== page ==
Late-Term Gestation Linked to Improved Cognitive Outcomes

This article originally appeared here.
Share this content:
Late-Term Gestation Linked to Improved Cognitive Outcomes
Late-Term Gestation Linked to Improved Cognitive Outcomes

TUESDAY, June 7, 2016 (HealthDay News) -- Late-term infants have better cognitive outcomes but may have impaired physical outcomes compared with full-term infants, according to a study published online June 6 in JAMA Pediatrics.

David N. Figlio, Ph.D., from Northwestern University in Evanston, Ill., and colleagues analyzed Florida birth certificates from 1994 to 2002 linked to Florida public school records from 1998 to 2013. The correlation between gestational age and cognitive and physical outcomes at school age was examined using data for 1,153,716 children located in Florida schools.

The researchers found that, compared with full-term infants, late-term infants had 0.7 percent of a standard deviation higher average test scores in elementary and middle school (P = 0.02), 2.8 percent higher probability of being gifted (P = 0.02), and 3.1 percent reduced probability of poor cognitive outcomes (P = 0.05). The strongest benefits were seen for children with disadvantaged family background characteristics. The likelihood of being physically impaired was increased 2.1 percent among late-term infants (P = 0.08).

"There appears to be a trade-off between cognitive and physical outcomes associated with late-term gestation," the authors write. "Our findings provide longer-run information for expectant parents and physicians who are considering delivery at full term versus late term."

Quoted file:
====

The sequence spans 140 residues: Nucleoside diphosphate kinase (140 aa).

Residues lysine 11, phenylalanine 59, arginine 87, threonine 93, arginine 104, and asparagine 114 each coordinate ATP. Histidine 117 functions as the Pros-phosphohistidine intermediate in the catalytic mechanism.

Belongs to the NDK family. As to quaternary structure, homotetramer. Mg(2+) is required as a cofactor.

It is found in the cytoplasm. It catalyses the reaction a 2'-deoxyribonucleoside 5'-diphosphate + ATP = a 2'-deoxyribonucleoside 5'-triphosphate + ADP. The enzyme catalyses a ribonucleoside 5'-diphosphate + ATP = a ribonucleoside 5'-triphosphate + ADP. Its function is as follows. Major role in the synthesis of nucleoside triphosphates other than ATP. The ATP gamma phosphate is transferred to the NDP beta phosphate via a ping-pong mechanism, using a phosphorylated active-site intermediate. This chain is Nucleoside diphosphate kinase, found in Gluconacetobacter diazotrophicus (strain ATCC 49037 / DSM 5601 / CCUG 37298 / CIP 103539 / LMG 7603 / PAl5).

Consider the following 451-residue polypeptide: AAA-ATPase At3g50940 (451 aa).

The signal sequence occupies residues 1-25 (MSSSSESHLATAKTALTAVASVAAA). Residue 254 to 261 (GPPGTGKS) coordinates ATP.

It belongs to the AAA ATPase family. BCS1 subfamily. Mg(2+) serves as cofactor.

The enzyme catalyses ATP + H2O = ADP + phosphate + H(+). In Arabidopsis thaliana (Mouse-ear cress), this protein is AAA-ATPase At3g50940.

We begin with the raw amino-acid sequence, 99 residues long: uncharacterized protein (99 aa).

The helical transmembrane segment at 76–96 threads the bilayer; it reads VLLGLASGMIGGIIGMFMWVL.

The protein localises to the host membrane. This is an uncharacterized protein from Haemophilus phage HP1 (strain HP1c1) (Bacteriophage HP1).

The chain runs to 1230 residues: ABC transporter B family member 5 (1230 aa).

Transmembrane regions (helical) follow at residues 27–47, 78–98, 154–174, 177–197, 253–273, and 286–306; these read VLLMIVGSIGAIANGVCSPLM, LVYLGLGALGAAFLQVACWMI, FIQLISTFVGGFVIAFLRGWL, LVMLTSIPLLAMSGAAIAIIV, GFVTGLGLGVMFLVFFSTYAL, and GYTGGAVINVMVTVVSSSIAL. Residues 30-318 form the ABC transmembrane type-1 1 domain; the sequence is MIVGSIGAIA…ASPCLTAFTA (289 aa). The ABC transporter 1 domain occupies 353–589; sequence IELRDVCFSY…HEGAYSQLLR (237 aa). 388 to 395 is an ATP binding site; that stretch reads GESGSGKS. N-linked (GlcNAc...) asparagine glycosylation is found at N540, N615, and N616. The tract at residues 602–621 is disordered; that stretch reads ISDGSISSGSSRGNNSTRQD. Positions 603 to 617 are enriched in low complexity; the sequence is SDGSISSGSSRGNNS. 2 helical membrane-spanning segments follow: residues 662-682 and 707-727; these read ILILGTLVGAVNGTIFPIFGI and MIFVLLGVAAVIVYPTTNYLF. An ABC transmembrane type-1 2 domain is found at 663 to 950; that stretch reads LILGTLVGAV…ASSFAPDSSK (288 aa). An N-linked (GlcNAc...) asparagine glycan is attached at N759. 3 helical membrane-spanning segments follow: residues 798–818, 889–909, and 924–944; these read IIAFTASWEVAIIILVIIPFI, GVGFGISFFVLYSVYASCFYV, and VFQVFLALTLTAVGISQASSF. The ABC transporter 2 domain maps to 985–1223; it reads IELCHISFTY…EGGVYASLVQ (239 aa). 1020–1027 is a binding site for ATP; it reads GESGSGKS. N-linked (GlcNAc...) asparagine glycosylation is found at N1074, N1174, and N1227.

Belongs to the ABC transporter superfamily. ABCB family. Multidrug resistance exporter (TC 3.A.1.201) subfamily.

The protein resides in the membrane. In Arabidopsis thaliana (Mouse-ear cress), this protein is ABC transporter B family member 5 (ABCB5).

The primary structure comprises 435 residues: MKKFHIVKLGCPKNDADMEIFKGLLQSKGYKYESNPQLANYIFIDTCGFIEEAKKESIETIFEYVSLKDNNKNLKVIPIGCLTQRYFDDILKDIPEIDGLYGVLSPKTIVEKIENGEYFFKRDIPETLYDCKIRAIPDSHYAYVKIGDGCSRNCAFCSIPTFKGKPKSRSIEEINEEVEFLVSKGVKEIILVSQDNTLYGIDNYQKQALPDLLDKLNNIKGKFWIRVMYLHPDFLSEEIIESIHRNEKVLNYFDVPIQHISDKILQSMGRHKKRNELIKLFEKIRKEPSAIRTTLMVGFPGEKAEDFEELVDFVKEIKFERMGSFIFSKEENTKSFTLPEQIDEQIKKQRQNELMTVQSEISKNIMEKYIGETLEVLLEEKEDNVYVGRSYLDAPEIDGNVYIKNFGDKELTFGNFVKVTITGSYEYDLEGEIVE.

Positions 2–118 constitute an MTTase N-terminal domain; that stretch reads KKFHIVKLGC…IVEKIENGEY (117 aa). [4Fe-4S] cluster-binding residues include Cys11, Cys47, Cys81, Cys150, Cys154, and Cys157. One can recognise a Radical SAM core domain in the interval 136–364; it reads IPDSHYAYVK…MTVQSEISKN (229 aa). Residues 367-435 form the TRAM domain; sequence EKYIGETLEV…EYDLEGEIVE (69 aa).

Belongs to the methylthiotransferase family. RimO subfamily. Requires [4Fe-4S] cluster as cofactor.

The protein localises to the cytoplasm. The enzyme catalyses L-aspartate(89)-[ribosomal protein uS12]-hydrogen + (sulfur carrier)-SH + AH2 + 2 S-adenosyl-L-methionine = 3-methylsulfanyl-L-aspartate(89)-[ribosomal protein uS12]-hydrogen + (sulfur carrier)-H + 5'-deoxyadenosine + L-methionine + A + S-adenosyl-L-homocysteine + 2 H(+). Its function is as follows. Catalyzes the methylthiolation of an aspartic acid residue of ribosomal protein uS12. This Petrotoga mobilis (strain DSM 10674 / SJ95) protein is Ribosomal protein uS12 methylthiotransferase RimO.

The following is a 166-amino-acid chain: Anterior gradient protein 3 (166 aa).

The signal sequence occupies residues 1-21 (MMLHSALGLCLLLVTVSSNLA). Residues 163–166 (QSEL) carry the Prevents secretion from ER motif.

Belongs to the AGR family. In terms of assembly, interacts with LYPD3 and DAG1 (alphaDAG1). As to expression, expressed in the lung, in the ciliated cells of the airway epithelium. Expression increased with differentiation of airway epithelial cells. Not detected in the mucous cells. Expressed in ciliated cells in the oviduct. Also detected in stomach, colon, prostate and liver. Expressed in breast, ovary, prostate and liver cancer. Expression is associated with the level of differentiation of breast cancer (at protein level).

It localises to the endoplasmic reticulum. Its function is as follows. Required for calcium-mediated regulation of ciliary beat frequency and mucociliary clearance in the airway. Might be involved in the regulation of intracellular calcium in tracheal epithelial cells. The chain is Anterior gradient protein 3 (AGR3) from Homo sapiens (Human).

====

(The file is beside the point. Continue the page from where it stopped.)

Abstract
Full Text (subscription or payment may be required)

Share this content:

is free, fast, and customized just for you!




Already a member?

Sign In Now »

Drug Lookup

Browse drugs by: BrandGenericDisease



Sign up for myCME e-newsletters




More in Home

Florida Teen First Human Case of Another Mosquito-Borne Virus

Florida Teen First Human Case of Another Mosquito-Borne ...

First documented case of Keystone infection in a human

70 Sickened So Far in Salmonella-Tainted Melon Outbreak

70 Sickened So Far in Salmonella-Tainted Melon Outbreak

Illnesses reported in Illinois, Indiana, Kentucky, Michigan, Missouri, Ohio, and Tennessee

AAFP Still Recommends CRC Screening From Age 50 to 75

AAFP Still Recommends CRC Screening From Age 50 ...

Despite ACS change to start screening from age 45 years, AAFP agrees with USPSTF recommendation

is free, fast, and customized just for you!




Already a member?

Sign In Now »